UN rapporteurs sent a joint letter in June to the Turkish government seeking further information about its role in the recruitment, financing, transportation and deployment of Syrian fighters to Libya, Nordic Monitor reported.
According to the allegations underlined in the letter, Turkey effectively deployed mercenaries to an armed conflict in Libya by recruiting, deploying and paying fighters, including children, from several Syrian armed groups to take part in military operations in Tripoli in support of the Government of National Accord (GNA).
The UN letter also revealed how the Turkish government used its paramilitary contractor SADAT for those operations. “Turkish authorities allegedly contracted private military and security companies to facilitate the selection as well as the preparation of official and contractual documentation for the fighters, apparently in coordination with the Turkish security services. One of the companies cited in this context was Sadat International Defence Consultancy [SADAT],” the letter said.
UN rapporteurs Chris Kwaja, chair-rapporteur of the Working Group on the use of mercenaries as a means of violating human rights and impeding the exercise of the right of peoples to self-determination; Agnes Callamard, special rapporteur on extrajudicial, summary or arbitrary executions; Mama Fatima Singhateh, special rapporteur on the sale and sexual exploitation of children, including child prostitution, child pornography and other child sexual abuse material; and Nils Melzer, special rapporteur on torture and other cruel, inhuman or degrading treatment or punishment sent a joint letter, dated June 10, to the Turkish government to express their concern “about the recruitment and transfer of mercenaries from Syria to Libya, notably the impact this may have on the protracted armed conflict in Libya and the right of the Libyan people to self-determination.”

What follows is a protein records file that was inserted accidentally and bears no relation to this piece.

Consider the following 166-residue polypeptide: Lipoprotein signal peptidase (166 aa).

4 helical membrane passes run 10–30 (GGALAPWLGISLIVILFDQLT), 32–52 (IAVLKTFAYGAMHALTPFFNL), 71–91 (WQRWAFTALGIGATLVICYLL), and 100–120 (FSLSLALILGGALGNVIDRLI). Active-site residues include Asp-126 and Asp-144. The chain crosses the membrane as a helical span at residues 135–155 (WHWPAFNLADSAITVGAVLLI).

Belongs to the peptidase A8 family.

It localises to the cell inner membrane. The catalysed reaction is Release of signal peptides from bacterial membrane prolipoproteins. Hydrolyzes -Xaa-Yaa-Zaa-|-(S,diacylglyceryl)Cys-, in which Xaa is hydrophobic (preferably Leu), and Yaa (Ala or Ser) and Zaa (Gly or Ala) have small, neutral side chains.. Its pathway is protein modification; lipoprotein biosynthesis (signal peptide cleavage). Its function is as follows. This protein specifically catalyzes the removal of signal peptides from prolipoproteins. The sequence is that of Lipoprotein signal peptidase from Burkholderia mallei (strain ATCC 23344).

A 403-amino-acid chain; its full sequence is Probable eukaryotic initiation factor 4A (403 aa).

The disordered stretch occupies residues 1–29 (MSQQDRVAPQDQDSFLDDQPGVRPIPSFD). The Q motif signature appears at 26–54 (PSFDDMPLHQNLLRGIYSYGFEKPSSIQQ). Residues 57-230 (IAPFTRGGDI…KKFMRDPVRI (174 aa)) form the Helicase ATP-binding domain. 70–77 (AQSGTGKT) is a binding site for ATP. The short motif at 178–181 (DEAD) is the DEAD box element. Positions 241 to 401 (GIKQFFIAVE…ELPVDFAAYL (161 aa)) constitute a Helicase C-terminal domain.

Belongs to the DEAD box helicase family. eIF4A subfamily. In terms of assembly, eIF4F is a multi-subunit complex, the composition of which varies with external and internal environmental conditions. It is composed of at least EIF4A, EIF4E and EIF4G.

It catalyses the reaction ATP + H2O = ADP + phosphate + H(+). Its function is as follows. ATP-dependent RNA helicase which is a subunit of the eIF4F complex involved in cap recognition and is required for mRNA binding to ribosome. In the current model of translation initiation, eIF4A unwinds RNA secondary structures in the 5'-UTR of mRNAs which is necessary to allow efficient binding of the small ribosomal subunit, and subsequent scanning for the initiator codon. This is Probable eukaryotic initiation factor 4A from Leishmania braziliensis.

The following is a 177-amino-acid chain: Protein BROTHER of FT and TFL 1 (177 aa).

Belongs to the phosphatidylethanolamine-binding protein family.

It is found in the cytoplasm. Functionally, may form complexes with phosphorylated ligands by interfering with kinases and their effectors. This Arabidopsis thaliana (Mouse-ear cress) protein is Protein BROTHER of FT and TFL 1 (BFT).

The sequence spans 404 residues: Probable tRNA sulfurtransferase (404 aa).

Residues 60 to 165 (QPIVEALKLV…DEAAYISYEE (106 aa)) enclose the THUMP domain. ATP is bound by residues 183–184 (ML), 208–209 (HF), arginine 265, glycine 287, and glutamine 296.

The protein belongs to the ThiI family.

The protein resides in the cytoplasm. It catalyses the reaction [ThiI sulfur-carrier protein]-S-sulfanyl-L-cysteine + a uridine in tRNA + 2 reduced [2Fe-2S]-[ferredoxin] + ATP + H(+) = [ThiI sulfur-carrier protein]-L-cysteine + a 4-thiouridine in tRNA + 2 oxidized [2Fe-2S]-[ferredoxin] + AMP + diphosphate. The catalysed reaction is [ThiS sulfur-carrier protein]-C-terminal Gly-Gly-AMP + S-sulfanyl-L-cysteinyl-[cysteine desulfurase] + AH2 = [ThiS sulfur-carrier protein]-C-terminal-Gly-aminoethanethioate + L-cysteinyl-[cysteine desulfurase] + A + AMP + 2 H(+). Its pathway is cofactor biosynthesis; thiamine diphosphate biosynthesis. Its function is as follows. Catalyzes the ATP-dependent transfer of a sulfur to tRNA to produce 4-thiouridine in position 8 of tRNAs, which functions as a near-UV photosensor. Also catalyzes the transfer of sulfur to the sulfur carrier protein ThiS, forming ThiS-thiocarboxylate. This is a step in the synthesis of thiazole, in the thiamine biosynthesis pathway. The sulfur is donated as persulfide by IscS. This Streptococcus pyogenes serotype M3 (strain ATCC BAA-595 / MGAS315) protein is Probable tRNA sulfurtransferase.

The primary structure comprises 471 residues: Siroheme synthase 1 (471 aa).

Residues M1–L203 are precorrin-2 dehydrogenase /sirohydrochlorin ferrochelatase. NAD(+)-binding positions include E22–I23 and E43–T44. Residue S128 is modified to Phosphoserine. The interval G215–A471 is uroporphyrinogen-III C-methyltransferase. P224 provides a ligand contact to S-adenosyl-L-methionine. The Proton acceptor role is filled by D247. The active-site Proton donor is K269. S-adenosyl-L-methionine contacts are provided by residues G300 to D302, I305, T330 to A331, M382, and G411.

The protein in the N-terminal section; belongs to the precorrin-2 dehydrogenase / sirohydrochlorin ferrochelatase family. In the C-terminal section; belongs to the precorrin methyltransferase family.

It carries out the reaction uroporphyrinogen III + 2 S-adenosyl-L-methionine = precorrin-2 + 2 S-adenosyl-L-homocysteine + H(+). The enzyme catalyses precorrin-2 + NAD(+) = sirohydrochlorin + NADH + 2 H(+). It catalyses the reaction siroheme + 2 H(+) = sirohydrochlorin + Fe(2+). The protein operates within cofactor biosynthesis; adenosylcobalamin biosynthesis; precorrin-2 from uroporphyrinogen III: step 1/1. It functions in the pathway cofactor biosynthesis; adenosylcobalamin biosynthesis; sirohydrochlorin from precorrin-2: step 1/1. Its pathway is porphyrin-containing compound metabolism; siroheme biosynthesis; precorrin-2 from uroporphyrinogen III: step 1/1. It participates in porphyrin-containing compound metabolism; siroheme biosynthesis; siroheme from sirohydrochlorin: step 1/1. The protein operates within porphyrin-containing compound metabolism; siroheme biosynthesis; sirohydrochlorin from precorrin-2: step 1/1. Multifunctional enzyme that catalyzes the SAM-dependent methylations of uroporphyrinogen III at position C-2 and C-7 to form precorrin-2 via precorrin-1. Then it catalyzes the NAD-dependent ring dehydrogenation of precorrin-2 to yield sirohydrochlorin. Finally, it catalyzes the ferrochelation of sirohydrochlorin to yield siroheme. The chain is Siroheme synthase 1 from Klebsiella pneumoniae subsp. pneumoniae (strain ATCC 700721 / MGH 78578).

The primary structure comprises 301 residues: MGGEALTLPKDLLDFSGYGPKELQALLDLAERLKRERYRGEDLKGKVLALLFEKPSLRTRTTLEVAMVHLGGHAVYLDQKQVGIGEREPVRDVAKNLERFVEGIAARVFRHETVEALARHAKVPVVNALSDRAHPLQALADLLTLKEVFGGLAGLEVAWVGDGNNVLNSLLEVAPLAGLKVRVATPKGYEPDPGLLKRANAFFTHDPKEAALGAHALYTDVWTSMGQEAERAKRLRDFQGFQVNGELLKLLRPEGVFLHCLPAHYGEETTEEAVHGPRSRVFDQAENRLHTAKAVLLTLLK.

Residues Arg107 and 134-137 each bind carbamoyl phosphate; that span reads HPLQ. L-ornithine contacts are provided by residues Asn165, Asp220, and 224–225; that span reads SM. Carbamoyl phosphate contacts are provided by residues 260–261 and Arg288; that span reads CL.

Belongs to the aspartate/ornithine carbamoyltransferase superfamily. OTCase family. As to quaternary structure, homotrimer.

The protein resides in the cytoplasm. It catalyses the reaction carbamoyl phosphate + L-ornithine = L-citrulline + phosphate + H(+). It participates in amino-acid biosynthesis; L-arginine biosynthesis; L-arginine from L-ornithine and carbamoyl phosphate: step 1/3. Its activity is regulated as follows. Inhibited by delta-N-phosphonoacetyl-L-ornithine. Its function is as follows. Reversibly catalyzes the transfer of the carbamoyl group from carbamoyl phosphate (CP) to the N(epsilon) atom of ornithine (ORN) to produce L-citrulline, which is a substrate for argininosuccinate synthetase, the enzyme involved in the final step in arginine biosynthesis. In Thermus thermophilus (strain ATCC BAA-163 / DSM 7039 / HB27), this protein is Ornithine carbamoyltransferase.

The UN rapporteurs asked the Turkish government to provide further information about on its role and the circumstances surrounding the recruitment, financing, transportation and deployment of Syrian fighters, including children under 18 years old, to participate in the hostilities in Libya; the role of Turkish private military and security companies in those operations and the relationship between such companies and Turkish government; the number of Syrian fighters deployed to Libya, the names of the Syrian armed groups with which they are affiliated; the command and control structure over fighters and the measures in place to hold them accountable for violations of international humanitarian law; and whether those allegations have been investigated by the relevant Turkish authorities.
SADAT and other possible Turkish contractors were also accused of recruiting children under 18 years of age to take part in the armed conflict in Libya by the UN rapporteurs. “Not only have [Turkish] these companies facilitated the recruitment and deployment of mercenaries from Syria to Libya, but, according to the available information, they have also contributed to the recruitment of children under 18 years of age to take part in an armed conflict.”
SADAT, which is fully funded and supported by the Turkish government, is owned by retired Gen. Gen. Adnan Tanrıverdi, the former chief military aide to President Recep Tayyip Erdoğan. Nordic Monitor published several reports on SADAT’s activities and goals in Turkey and abroad.
According to its web page, the company has been active in Libya and started providing military training and consultancy to Libyan security authorities in 2013. Tanrıverdi visited the country in May 2013 in order to “determine the needs of New Libyan Armed Forces and search for possibilities for Consultancy, Training, Ordnance service delivery for Libya” and met with Libyan military officials. SADAT then devised a project, titled “Sports Facilities Design for a Military Regiment,” for the Libyan military.
Tanrıverdi announced in December 2019 that SADAT has been working to pave the way for the long-awaited mahdi (prophesied redeemer of Islam), for whom the entire Muslim world is waiting.
Turkey’s opposition lawmakers had asked the government about the alleged role of SADAT in training Islamic State in Iraq and Syria (ISIS) and Syrian al-Qaeda group Jabhat al-Nusrah (al-Nusrah Front) fighters and alleged close relations between Turkish intelligence agency MİT and SADAT.